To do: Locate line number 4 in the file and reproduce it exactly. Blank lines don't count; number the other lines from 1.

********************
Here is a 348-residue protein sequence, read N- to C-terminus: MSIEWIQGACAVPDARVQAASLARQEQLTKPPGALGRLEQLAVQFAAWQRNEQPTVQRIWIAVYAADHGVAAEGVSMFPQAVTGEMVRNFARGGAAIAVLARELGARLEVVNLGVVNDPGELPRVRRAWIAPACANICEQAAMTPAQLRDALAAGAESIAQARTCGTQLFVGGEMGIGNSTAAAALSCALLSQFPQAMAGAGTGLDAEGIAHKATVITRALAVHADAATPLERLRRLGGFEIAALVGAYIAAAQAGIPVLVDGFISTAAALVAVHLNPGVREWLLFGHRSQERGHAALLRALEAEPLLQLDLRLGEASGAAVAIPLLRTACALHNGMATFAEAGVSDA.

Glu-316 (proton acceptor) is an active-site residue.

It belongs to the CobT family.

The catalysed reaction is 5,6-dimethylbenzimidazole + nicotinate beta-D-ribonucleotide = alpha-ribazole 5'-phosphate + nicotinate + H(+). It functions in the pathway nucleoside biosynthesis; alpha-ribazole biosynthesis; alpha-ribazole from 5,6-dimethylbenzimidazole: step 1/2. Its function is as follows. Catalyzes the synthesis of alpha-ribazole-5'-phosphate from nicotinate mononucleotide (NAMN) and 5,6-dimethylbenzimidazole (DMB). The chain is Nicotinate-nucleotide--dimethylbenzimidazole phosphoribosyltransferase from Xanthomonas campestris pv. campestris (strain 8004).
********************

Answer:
The catalysed reaction is 5,6-dimethylbenzimidazole + nicotinate beta-D-ribonucleotide = alpha-ribazole 5'-phosphate + nicotinate + H(+). It functions in the pathway nucleoside biosynthesis; alpha-ribazole biosynthesis; alpha-ribazole from 5,6-dimethylbenzimidazole: step 1/2. Its function is as follows. Catalyzes the synthesis of alpha-ribazole-5'-phosphate from nicotinate mononucleotide (NAMN) and 5,6-dimethylbenzimidazole (DMB). The chain is Nicotinate-nucleotide--dimethylbenzimidazole phosphoribosyltransferase from Xanthomonas campestris pv. campestris (strain 8004).